Tiger Woods caps comeback year by leading emotional team win

Tiger Woods caps comeback year by leading emotional team win

MELBOURNE, Australia — The emotions poured out of Tiger Woods, just like they did at Augusta National in the spring, except this felt different.

The Masters was for him.

This was for 11 players — at times his teammates, always under his captaincy — who delivered another American victory in the Presidents Cup and a moment that nearly brought Woods to tears. And when the decisive point was on the board Sunday at Royal Melbourne, Woods celebrated with everyone he could find by hugging them hard enough to take the breath out of them.

“Any time you have moments where you’re able to do something that is bigger than us as an individual, it’s so much more meaningful and so much more special,” he said.

The Americans felt the same way.

Trailing for the first time in 16 years, they followed his lead. Woods, the first playing captain in 25 years, went out in the first of 12 singles matches and outlasted Abraham Ancer to set the Presidents Cup record by winning his 27th match.

It also set the tone for his team.

Patrick Reed, winless in three matches and heckled so badly for his rules violation last week in the Bahamas that his caddie shoved a spectator and was kept from working the final day, was 6 up through seven holes. Dustin Johnson, playing for the first time since the Tour Championship because of knee surgery, was 4 up through seven holes.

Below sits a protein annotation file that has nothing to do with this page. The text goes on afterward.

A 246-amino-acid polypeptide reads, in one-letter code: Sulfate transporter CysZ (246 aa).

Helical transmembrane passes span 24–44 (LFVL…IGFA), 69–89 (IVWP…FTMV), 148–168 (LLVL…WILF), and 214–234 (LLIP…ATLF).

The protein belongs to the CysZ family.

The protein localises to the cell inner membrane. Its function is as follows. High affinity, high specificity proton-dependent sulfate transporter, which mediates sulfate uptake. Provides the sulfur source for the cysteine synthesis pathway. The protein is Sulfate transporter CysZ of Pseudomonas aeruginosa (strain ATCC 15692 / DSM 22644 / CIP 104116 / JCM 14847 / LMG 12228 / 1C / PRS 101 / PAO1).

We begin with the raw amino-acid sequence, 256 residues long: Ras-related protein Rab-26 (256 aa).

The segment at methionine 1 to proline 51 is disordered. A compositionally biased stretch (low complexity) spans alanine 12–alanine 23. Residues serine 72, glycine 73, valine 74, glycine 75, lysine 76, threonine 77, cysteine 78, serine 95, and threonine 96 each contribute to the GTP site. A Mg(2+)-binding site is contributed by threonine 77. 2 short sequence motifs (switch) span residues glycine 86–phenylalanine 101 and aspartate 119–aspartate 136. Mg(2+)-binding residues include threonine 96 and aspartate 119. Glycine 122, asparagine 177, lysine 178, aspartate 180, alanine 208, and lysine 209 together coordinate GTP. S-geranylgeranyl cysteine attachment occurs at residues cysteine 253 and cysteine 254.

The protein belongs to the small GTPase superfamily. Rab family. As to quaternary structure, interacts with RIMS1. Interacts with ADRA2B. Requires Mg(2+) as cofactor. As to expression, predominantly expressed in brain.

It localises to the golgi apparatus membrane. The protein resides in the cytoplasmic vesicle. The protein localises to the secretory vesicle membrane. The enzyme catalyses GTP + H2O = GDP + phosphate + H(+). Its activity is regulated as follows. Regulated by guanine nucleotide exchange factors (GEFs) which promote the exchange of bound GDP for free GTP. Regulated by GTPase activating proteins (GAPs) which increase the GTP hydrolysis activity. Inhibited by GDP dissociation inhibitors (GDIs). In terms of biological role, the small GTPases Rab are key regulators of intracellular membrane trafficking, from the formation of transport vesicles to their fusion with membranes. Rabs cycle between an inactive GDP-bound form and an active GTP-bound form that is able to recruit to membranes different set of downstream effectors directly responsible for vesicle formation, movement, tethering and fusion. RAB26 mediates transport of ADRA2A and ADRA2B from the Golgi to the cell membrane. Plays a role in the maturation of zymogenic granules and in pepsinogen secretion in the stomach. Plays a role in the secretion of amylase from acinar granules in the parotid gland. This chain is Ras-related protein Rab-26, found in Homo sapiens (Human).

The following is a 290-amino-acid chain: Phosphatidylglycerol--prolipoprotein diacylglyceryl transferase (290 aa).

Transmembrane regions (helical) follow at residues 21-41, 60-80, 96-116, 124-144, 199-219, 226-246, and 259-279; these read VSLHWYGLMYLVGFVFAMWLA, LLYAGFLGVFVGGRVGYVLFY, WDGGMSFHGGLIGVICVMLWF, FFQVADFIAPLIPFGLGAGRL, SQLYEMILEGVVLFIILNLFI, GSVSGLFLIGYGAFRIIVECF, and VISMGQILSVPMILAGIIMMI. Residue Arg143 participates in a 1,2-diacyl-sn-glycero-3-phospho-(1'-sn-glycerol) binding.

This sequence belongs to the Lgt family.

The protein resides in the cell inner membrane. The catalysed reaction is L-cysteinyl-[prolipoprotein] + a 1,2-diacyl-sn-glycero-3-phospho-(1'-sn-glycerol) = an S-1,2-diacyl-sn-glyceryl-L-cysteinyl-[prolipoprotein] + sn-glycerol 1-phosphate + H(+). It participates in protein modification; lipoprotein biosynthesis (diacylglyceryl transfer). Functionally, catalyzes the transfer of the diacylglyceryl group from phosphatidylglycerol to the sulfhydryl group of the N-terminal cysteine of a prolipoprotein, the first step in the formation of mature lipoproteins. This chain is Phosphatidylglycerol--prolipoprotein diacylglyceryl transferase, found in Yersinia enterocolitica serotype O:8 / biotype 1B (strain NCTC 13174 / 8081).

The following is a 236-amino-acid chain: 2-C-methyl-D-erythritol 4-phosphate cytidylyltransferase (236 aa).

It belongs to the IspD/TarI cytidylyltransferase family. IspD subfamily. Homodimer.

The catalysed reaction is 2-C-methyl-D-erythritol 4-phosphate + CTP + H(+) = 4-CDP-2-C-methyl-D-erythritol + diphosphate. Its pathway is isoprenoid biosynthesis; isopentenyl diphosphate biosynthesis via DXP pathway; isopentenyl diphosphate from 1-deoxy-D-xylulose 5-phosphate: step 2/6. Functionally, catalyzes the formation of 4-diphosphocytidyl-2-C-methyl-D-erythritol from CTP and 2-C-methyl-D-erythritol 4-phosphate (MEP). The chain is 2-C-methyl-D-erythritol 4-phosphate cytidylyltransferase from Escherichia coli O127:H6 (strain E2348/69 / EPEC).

Perhaps most inspiring was Tony Finau in the second match. He was 4 down to Hideki Matsuyama through 10 holes when Finau won the next four and earned a half-point that put even more pressure on the International team.

Matt Kuchar delivered the winning point without even winning his match. His 5-foot birdie putt on the 17th hole assured the Americans the half-point they needed to win for the eighth straight time.

The last two matches ended in halves for a 16-14 score. The Americans tied a Presidents Cup record with an 8-4 margin in singles, the largest since the first event in 1994.

“It was really cool being part of this team and having Tiger as captain,” Kuchar said. “We had a roomful of some of the greatest golfers in the world, and when he speaks, we listen. I think all of us will look back and have these pictures hanging on our walls and say, ‘We played for and alongside Tiger Woods, the greatest player ever.’ It was awesome.”

It was crushing for the Internationals, hoping to end two decades without a victory.

Ernie Els, who has finished second to Woods more times than anyone in golf, assembled the youngest International team ever and inspired them with equal doses of purpose and analytics. It had the lead going into Sunday for the first time since 2003, the tie in South Africa.